Features, Ease Of Use & Anti-gravity Machines

There is a curve that seems to apply to all software over time:

Features v Ease of Use

When you start you almost certainly don’t have enough features (and if you do, you probably launched too late)

So, adding features initially makes things easier for users – you’re able to support more user requirements with fewer work arounds.  The software continues to get better and better.

But, eventually features start to weigh the application down – more navigation, more options, more for new users to learn – until eventually you end up no better than a product with too few features.

What can you do?

It’s pretty simple. You need to either know when to stop adding features (which in practice probably means having a better system for prioritising your development work).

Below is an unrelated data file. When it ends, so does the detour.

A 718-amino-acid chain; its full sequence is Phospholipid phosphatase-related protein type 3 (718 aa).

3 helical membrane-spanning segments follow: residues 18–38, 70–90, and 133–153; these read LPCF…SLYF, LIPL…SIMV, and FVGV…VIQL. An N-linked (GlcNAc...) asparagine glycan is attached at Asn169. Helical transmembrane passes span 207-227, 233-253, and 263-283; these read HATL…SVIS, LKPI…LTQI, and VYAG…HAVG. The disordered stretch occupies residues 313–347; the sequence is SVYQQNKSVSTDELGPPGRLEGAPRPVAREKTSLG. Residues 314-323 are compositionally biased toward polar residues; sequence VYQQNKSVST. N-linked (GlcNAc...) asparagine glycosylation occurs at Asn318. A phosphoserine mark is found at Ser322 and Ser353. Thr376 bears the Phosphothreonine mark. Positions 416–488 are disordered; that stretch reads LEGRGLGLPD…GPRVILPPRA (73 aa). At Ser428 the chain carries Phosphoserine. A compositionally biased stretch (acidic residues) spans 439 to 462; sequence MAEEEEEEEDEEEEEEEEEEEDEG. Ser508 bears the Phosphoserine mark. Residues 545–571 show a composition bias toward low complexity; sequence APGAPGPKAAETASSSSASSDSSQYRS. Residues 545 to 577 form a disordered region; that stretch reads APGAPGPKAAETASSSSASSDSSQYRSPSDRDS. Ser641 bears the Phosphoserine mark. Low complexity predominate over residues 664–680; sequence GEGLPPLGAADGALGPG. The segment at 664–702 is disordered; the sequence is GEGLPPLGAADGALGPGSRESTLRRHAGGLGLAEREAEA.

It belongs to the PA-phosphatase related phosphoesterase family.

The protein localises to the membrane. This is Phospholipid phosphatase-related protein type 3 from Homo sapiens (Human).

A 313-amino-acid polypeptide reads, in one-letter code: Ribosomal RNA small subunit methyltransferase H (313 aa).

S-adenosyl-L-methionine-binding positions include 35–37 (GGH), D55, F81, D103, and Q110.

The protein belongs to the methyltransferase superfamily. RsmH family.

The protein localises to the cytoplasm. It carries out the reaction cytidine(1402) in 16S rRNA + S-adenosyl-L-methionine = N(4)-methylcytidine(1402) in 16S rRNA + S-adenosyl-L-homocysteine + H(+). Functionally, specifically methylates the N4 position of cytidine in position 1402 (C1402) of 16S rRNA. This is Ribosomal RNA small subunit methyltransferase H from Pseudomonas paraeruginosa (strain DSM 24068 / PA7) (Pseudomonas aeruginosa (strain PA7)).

Or, failing that, an anti-gravity machine.

3 thoughts on “Features, Ease Of Use & Anti-gravity Machines”

  1. Excellent point. This is exactly what has happened to FaceBook–too many features and apps, alientating more and more new users.

  2. I actually disagree….

    I think the curve is only a partial curve….. and as time goes on it goes back up again, and then takes a fall again. probablly in an ever ongoing cycle.

    I think its the NOOBs who do a project that grows then gets messy and then live with the mess just haven’t had enough time to rework features into a coherent whole. Some people don’t get a chance to do this because the whole thing kind of falls apart. But if you get past that, I think you get a whole new level of usability and capability.

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